the dead formal worship of all that had its origin in Greece; and now I am interested to notice the men, leading from weight of earnestness, tho' educated in all the Gothic and Teuton sympathies, turning back to Greek thought, and even imagery, as if it contained nobler symbols of abiding truth than our northern legends. Yes, even to feel the influence of the Grecian wave myself. So we got into interesting talk. He told me that there was little translation of Greek which he knew or cared for; that he had done a little himself, which will be published with next Tuesday's lecture; that Homer, even translated by Pope, taught one a good deal; that some tales by Cox (do you know them?) were intensely good; but (as I was pleased to know that I had instinctively felt), Morris's Jason was the most helpful almost of all. He sketched for me most beautifully, a kind of plan of Greek mythology, saying that the deities who governed the elements were the primary ones; the earth the sustainer of man; the water governing the ebb and flow of his fortunes, the two fiery deities earthly and heavenly; and the goddess of the air the inspirer. He quoted curious parallel thoughts from the Bible; "the wind bloweth where it listeth." He told me some strange things, too, about Minerva giving men strength from winged beings, and once, when enduing Menelaus with courage to fight Paris, giving it from a mosquito; whereas most gods give them strength from quadrupeds that are strong. Round these central deities are grouped many minor ones; Mercury, the cloud-compeller, often represented as a shepherd, guides the footsteps of men in life and death.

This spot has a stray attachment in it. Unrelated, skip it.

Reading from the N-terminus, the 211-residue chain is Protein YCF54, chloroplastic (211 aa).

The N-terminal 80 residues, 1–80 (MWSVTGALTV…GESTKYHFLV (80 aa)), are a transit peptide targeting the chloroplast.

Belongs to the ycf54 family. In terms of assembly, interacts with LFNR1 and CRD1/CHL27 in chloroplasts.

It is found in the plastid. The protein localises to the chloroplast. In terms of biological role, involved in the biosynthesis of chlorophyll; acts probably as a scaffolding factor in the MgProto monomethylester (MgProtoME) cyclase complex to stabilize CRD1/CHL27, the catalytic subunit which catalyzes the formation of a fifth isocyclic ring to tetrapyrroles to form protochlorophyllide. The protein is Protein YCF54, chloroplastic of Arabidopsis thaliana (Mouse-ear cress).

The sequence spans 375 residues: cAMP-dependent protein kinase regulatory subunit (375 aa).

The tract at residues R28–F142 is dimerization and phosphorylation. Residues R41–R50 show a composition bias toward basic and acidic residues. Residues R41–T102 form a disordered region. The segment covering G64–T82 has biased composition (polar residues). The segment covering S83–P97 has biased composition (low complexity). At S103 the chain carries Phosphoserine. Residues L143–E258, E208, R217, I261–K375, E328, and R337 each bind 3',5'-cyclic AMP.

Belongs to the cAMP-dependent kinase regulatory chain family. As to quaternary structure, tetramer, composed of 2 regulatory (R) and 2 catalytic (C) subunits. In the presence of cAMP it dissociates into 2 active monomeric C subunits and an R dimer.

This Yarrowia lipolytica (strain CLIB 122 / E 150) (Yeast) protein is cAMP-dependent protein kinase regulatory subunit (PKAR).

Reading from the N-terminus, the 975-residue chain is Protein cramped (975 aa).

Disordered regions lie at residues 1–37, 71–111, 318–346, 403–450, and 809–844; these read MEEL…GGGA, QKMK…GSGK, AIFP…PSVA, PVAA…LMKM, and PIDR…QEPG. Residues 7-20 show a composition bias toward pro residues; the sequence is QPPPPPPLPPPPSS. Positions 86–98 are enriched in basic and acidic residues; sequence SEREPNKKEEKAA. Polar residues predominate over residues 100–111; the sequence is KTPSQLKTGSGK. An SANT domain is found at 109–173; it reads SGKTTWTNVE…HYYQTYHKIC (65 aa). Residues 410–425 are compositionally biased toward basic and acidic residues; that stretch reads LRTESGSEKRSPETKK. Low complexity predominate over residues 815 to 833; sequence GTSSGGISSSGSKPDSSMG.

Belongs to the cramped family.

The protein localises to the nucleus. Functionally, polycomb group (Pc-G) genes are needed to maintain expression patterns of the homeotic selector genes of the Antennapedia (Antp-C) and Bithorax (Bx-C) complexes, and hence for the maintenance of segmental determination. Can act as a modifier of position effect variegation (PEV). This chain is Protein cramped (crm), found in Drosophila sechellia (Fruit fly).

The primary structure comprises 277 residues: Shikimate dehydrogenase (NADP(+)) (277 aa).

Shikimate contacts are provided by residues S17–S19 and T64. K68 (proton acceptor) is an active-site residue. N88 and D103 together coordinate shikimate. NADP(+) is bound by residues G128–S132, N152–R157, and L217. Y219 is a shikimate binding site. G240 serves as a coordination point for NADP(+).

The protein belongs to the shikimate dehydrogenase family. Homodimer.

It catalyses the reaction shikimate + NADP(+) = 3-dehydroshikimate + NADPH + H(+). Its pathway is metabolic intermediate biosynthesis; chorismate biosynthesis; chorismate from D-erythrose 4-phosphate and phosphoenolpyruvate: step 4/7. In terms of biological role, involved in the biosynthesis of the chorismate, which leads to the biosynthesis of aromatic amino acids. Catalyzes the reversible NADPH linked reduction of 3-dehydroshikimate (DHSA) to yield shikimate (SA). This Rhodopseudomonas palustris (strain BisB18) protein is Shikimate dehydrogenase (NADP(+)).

I asked him how far Virgil was too Roman to be trusted. He seemed very much pleased to find that I